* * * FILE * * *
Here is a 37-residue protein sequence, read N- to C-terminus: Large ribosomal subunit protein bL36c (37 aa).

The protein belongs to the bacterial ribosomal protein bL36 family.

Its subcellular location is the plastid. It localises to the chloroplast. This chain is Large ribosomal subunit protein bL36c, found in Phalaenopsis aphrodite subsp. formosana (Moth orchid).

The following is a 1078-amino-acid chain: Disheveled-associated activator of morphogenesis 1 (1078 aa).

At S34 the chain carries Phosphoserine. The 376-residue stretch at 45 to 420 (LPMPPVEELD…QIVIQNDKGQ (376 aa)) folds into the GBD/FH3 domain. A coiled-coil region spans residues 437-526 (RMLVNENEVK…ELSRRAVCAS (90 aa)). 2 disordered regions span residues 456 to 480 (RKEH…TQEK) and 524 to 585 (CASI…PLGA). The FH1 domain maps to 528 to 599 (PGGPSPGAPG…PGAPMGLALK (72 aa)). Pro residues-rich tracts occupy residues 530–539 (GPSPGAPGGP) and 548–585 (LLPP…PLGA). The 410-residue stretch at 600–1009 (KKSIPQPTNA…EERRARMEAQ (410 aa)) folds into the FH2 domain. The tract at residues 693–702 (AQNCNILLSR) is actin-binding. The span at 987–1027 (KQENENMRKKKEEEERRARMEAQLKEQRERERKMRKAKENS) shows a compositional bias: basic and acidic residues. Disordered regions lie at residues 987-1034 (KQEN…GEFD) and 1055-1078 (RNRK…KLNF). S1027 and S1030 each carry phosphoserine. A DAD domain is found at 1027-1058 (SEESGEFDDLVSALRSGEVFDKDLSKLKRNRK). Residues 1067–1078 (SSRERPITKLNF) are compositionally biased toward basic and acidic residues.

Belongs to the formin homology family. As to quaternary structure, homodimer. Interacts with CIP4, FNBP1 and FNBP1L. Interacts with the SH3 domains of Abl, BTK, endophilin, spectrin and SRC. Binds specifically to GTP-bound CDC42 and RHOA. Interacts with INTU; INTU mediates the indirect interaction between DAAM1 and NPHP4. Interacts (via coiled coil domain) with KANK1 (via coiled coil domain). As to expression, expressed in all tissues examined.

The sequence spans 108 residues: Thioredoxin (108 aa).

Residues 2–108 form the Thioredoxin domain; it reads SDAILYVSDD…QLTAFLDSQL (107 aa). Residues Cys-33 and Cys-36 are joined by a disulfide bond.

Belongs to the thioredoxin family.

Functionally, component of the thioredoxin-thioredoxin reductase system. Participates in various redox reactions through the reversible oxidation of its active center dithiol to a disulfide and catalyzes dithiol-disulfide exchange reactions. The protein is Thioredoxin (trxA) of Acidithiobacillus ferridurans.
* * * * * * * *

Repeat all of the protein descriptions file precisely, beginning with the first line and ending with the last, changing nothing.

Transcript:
Here is a 37-residue protein sequence, read N- to C-terminus: Large ribosomal subunit protein bL36c (37 aa).

The protein belongs to the bacterial ribosomal protein bL36 family.

Its subcellular location is the plastid. It localises to the chloroplast. This chain is Large ribosomal subunit protein bL36c, found in Phalaenopsis aphrodite subsp. formosana (Moth orchid).

The following is a 1078-amino-acid chain: Disheveled-associated activator of morphogenesis 1 (1078 aa).

At S34 the chain carries Phosphoserine. The 376-residue stretch at 45 to 420 (LPMPPVEELD…QIVIQNDKGQ (376 aa)) folds into the GBD/FH3 domain. A coiled-coil region spans residues 437-526 (RMLVNENEVK…ELSRRAVCAS (90 aa)). 2 disordered regions span residues 456 to 480 (RKEH…TQEK) and 524 to 585 (CASI…PLGA). The FH1 domain maps to 528 to 599 (PGGPSPGAPG…PGAPMGLALK (72 aa)). Pro residues-rich tracts occupy residues 530–539 (GPSPGAPGGP) and 548–585 (LLPP…PLGA). The 410-residue stretch at 600–1009 (KKSIPQPTNA…EERRARMEAQ (410 aa)) folds into the FH2 domain. The tract at residues 693–702 (AQNCNILLSR) is actin-binding. The span at 987–1027 (KQENENMRKKKEEEERRARMEAQLKEQRERERKMRKAKENS) shows a compositional bias: basic and acidic residues. Disordered regions lie at residues 987-1034 (KQEN…GEFD) and 1055-1078 (RNRK…KLNF). S1027 and S1030 each carry phosphoserine. A DAD domain is found at 1027-1058 (SEESGEFDDLVSALRSGEVFDKDLSKLKRNRK). Residues 1067–1078 (SSRERPITKLNF) are compositionally biased toward basic and acidic residues.

Belongs to the formin homology family. As to quaternary structure, homodimer. Interacts with CIP4, FNBP1 and FNBP1L. Interacts with the SH3 domains of Abl, BTK, endophilin, spectrin and SRC. Binds specifically to GTP-bound CDC42 and RHOA. Interacts with INTU; INTU mediates the indirect interaction between DAAM1 and NPHP4. Interacts (via coiled coil domain) with KANK1 (via coiled coil domain). As to expression, expressed in all tissues examined.

The sequence spans 108 residues: Thioredoxin (108 aa).

Residues 2–108 form the Thioredoxin domain; it reads SDAILYVSDD…QLTAFLDSQL (107 aa). Residues Cys-33 and Cys-36 are joined by a disulfide bond.

Belongs to the thioredoxin family.

Functionally, component of the thioredoxin-thioredoxin reductase system. Participates in various redox reactions through the reversible oxidation of its active center dithiol to a disulfide and catalyzes dithiol-disulfide exchange reactions. The protein is Thioredoxin (trxA) of Acidithiobacillus ferridurans.